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A Roadmap to Cybersecurity Maturity, Part 1: Am I Breached?

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A new report from CrowdStrike® Services titled “Achieving Security Maturity: A Roadmap to Building a Robust Cybersecurity Capability,” examines the characteristics of a mature cybersecurity program — one that allows organizations to safely navigate an increasingly hazardous threat landscape — and provides guidance for how to achieve an optimal level of security maturity for your organization.

This report also discusses how to maintain your security program and the importance of continuously improving your capabilities to stay ahead of today’s sophisticated and evolving threats. The journey begins by answering three critical questions: “Am I breached? Am I mature? Am I ready?” In this blog, I will discuss the first question and the factors involved in determining if your organization has been breached.

Am I Breached? — A Critical First Step

As a trusted advisor to leadership teams, CrowdStrike Services recommends making sure your house is clean before you welcome guests. In the same spirit, you want to know if you have a problem before you invest in an improvement plan because ultimately, you may be losing data and money for each day that you’re compromised. Everything else should be viewed as a secondary objective.

That’s why the first part of maturing your cyber defenses is to discover if you have already been compromised. And it’s important to not only examine current incidents, but those that occurred previously in your organization. This information will allow you to develop a better sense of self-awareness as well as a strategic approach to your future security program — one that is marked by increased maturity across key functions, and the ability to exercise those capacities on a recurring basis.

A Compromise Assessment Is Key

Undertaking a compromise assessment is key to this endeavor. First and foremost, a compromise assessment is designed to identify current and past attacker activity in an environment. Second, it allows organizations to discover activities that indicate poor IT hygiene, such as cryptomining, extensive use of administrative or security technologies, or non-standard tooling for things such as VPN (virtual private network), remote access or multifactor authentication (MFA).

This type of threat-hunting exercise requires experts with the skills and experience gained from many years of hunting and responding to the most sophisticated intrusions around the world, combined with powerful and innovative detection, analysis and forensics tools. All of this is focused on addressing the critical question: “Has my organization been breached?”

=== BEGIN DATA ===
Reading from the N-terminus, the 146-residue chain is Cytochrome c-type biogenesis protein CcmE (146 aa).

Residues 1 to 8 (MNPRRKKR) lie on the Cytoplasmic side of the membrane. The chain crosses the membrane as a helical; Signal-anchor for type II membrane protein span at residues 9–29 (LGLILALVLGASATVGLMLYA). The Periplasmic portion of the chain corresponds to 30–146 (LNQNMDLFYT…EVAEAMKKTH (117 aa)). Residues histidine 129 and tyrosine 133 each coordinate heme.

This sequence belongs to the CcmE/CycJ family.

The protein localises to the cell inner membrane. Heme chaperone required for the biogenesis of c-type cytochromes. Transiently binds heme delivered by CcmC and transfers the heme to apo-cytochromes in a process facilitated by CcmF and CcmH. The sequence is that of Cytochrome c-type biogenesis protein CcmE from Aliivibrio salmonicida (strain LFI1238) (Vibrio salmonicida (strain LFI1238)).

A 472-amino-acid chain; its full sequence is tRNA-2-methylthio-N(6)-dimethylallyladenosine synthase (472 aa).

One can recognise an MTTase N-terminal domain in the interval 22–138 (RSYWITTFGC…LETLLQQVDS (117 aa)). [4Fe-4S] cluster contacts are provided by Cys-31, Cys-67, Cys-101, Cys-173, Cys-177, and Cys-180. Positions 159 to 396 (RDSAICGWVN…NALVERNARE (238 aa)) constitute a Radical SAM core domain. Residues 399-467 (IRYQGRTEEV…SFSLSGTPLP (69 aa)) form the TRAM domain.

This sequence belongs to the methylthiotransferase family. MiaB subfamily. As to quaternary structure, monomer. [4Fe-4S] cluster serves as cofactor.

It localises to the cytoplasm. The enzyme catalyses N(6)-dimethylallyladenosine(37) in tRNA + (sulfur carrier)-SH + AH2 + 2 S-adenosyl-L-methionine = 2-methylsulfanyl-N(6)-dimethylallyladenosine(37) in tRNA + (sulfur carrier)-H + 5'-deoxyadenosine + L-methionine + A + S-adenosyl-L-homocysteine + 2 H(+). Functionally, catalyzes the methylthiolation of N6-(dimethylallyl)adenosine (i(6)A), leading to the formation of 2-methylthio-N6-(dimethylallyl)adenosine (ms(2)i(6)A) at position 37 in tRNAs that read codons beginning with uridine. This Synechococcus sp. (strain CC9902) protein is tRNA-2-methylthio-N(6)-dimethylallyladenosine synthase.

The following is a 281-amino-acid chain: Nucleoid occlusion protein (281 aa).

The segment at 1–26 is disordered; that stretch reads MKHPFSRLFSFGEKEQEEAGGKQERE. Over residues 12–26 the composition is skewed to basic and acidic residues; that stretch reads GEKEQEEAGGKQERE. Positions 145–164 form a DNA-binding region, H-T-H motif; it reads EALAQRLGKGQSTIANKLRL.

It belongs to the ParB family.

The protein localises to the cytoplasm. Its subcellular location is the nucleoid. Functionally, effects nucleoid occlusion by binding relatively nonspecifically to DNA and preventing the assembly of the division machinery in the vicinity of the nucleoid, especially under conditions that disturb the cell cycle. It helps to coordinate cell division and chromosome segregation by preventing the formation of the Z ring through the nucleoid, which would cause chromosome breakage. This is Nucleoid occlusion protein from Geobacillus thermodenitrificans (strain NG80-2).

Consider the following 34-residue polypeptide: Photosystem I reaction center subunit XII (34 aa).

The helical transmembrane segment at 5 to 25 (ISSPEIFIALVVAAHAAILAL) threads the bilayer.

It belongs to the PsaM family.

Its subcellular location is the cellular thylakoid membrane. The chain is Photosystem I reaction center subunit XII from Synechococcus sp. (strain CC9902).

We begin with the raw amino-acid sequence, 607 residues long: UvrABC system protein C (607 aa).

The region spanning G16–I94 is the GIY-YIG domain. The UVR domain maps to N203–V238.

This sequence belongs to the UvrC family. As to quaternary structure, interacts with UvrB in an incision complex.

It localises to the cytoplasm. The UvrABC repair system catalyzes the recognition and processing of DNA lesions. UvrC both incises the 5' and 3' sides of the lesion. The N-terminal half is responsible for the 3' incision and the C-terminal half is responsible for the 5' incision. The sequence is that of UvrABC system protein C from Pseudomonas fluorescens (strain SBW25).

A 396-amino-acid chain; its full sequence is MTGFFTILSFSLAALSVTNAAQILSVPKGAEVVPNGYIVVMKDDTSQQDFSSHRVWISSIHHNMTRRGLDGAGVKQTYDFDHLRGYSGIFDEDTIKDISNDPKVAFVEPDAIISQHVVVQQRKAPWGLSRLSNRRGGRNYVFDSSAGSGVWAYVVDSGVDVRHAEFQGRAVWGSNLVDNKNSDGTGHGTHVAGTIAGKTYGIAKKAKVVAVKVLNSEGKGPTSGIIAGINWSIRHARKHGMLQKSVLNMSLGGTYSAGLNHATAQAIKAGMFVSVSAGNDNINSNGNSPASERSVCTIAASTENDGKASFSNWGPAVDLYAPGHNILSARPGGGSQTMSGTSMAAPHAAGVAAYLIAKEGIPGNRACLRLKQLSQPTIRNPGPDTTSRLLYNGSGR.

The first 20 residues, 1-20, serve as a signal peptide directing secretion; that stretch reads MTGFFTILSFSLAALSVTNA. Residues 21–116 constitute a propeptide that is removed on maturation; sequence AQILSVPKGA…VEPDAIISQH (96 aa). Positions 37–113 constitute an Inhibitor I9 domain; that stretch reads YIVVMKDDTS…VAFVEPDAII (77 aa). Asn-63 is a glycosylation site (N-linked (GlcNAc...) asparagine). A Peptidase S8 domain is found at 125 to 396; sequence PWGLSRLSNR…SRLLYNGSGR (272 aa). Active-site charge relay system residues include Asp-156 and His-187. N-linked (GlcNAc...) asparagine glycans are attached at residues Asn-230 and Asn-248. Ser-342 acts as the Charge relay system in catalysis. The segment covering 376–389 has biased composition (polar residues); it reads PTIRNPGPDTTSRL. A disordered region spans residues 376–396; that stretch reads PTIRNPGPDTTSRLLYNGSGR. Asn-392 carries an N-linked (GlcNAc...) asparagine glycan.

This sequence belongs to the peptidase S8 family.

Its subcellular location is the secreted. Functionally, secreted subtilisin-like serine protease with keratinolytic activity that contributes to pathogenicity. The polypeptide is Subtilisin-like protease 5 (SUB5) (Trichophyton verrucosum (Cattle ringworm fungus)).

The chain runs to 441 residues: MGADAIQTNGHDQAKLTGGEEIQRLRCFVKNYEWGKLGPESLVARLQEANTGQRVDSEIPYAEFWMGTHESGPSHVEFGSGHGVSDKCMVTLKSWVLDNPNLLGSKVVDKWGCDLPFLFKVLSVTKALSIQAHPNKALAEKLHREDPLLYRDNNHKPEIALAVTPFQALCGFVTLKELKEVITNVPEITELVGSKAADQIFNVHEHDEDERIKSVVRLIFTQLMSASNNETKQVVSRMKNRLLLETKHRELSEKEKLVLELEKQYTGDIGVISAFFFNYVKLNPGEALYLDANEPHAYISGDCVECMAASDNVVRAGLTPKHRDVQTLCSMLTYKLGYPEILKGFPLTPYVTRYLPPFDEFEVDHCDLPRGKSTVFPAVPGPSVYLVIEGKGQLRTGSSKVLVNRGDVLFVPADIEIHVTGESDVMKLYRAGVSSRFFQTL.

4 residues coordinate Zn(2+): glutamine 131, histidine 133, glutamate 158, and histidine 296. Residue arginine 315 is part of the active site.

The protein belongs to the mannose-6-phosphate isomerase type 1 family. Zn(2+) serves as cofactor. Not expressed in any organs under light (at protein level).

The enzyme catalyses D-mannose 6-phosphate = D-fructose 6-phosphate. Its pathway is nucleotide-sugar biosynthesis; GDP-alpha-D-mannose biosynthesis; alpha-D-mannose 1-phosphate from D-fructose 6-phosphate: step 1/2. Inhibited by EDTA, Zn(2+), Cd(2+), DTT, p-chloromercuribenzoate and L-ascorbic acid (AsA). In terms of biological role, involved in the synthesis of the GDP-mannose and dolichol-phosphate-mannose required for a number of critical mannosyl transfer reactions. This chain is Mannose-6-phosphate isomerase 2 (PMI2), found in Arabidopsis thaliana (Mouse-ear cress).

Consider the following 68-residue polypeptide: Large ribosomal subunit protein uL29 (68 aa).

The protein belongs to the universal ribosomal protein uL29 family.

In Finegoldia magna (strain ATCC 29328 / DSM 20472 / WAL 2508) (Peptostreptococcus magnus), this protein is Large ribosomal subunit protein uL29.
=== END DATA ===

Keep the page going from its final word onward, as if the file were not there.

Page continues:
Dealing With the Results

When the goal is to find evidence of a breach, organizations should be prepared to deal with that information when it surfaces. CrowdStrike has worked with some organizations that, to put it bluntly, were not prepared to answer the call when the results were delivered. In these situations, customers may have felt that the compromise assessment revealed too much about their security posture — or lack thereof.

For others, finding evidence of a targeted attack was the goal, and they then relied on CrowdStrike to support them in removing that threat.

Technology Is Part of a Thorough Compromise Assessment

A side benefit of conducting a compromise assessment is deploying an effective endpoint security technology such as the CrowdStrike Falcon® platform. When a threat is identified, Falcon provides an organization with near real-time visibility into the malicious actor’s current activities.

In addition, Falcon allows organizations to contain these threats more quickly. What takes some organizations weeks or months, Falcon is able to do in days, if not hours: identify the threat, contain the infected machines and leverage prevention policies to keep the attack from recurring. It’s important to make sure you’re working with a provider that not only has the ability to perform incident response (IR) but also has the proper technologies to support it.

The “1-10-60 Rule”

The organizations we work with often ask us what they should aim for in building a mature cybersecurity program. We answer this question by reiterating the importance of speed to remediation and the role breakout time plays in measuring cybersecurity effectiveness.

Breakout time is the window of time from when an adversary first compromises an endpoint to when it begins moving laterally across the network. The 1-10-60 rule, which CrowdStrike introduced in 2018, is based on the metrics organizations need to meet to avoid a damaging breach. The rule calls for detecting an intrusion within one minute, determining if it’s a legitimate incident within 10 minutes and deciding on next steps within 60 minutes.

Using these metrics as a guideline is your best guarantee of staying ahead of the adversary and stopping a potential breach from occurring. It may not be the right target for all organizations, but it helps gauge the quality of a mature cybersecurity capability.

Part 2 of this three-part blog series on cybersecurity maturity will address the question “Am I Mature?”

Additional Resources

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